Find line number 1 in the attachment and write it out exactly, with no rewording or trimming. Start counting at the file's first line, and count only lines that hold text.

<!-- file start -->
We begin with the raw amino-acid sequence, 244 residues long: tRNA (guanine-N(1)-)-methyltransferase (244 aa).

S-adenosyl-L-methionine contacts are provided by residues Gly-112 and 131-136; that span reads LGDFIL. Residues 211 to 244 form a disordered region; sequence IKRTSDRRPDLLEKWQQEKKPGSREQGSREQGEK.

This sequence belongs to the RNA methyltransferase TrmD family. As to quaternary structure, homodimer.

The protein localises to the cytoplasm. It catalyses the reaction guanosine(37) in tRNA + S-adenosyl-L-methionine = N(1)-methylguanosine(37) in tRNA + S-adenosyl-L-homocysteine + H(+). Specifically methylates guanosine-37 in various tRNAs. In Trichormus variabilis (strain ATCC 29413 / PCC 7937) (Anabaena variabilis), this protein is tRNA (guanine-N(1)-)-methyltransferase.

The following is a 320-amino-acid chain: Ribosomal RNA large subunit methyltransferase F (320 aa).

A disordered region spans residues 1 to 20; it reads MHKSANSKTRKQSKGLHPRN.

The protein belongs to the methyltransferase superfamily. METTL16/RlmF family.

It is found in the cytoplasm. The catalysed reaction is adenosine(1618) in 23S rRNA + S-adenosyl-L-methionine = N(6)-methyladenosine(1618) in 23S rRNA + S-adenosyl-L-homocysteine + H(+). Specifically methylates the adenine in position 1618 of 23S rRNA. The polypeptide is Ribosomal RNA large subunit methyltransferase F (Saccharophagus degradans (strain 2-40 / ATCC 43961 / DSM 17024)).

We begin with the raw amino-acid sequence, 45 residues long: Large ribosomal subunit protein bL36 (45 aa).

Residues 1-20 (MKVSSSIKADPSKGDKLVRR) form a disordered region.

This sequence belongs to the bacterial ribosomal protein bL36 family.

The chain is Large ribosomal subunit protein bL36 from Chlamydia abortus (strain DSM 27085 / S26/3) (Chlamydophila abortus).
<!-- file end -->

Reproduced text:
We begin with the raw amino-acid sequence, 244 residues long: tRNA (guanine-N(1)-)-methyltransferase (244 aa).